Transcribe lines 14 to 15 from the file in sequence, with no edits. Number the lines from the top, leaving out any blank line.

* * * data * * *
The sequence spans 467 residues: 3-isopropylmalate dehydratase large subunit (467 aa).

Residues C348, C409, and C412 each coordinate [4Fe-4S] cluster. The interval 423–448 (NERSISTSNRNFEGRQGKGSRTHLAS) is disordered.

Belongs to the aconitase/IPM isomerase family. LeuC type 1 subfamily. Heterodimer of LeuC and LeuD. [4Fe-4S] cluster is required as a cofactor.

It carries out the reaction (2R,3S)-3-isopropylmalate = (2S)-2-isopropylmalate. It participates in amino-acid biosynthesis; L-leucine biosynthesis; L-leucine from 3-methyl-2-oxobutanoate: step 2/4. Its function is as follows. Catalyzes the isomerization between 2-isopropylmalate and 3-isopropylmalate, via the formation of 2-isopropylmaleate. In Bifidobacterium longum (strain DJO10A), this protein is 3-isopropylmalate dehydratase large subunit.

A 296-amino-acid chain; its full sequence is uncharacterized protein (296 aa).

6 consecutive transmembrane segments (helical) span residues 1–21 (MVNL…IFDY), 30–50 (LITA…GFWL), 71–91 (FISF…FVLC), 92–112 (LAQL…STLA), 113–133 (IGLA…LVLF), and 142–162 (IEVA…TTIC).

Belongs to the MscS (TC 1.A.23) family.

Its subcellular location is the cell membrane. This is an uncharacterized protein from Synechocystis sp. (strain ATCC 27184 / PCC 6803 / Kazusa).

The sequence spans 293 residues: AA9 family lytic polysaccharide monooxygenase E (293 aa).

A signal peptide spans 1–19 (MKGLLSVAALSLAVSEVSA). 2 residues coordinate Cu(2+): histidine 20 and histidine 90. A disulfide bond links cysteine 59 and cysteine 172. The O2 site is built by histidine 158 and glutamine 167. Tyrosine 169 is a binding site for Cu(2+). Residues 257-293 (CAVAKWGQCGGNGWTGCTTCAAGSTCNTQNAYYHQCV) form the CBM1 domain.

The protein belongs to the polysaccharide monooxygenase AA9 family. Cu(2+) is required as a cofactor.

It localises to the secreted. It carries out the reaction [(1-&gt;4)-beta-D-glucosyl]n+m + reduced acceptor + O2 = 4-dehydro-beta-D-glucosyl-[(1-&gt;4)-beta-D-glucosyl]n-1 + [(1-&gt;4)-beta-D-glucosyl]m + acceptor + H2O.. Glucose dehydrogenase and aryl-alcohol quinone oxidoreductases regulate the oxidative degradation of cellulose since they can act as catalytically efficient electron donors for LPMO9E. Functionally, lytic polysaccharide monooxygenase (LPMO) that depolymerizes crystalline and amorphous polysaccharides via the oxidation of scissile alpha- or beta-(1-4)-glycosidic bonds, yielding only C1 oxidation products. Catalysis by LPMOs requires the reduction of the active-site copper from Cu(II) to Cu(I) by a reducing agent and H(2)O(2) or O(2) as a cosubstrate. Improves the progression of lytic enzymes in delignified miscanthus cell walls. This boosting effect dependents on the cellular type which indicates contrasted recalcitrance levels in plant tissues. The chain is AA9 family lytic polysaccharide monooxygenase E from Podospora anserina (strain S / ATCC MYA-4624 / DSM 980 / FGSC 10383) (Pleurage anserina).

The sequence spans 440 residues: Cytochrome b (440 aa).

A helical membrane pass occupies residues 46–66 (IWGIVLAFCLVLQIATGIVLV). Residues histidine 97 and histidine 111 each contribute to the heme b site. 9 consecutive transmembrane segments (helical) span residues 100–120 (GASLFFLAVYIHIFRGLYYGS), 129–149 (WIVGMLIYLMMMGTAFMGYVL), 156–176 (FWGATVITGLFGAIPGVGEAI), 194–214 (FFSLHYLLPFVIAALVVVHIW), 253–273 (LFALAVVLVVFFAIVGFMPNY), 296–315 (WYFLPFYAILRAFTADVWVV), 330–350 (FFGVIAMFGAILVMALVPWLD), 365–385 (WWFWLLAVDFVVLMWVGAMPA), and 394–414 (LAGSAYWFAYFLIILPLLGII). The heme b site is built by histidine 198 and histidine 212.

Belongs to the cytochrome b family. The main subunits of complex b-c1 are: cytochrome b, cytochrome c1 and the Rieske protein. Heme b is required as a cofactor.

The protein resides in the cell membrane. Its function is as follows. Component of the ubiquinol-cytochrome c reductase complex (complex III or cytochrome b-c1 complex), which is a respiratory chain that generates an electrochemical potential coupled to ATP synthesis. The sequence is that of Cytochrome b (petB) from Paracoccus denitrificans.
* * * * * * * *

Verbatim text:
A helical membrane pass occupies residues 46–66 (IWGIVLAFCLVLQIATGIVLV). Residues histidine 97 and histidine 111 each contribute to the heme b site. 9 consecutive transmembrane segments (helical) span residues 100–120 (GASLFFLAVYIHIFRGLYYGS), 129–149 (WIVGMLIYLMMMGTAFMGYVL), 156–176 (FWGATVITGLFGAIPGVGEAI), 194–214 (FFSLHYLLPFVIAALVVVHIW), 253–273 (LFALAVVLVVFFAIVGFMPNY), 296–315 (WYFLPFYAILRAFTADVWVV), 330–350 (FFGVIAMFGAILVMALVPWLD), 365–385 (WWFWLLAVDFVVLMWVGAMPA), and 394–414 (LAGSAYWFAYFLIILPLLGII). The heme b site is built by histidine 198 and histidine 212.

Belongs to the cytochrome b family. The main subunits of complex b-c1 are: cytochrome b, cytochrome c1 and the Rieske protein. Heme b is required as a cofactor.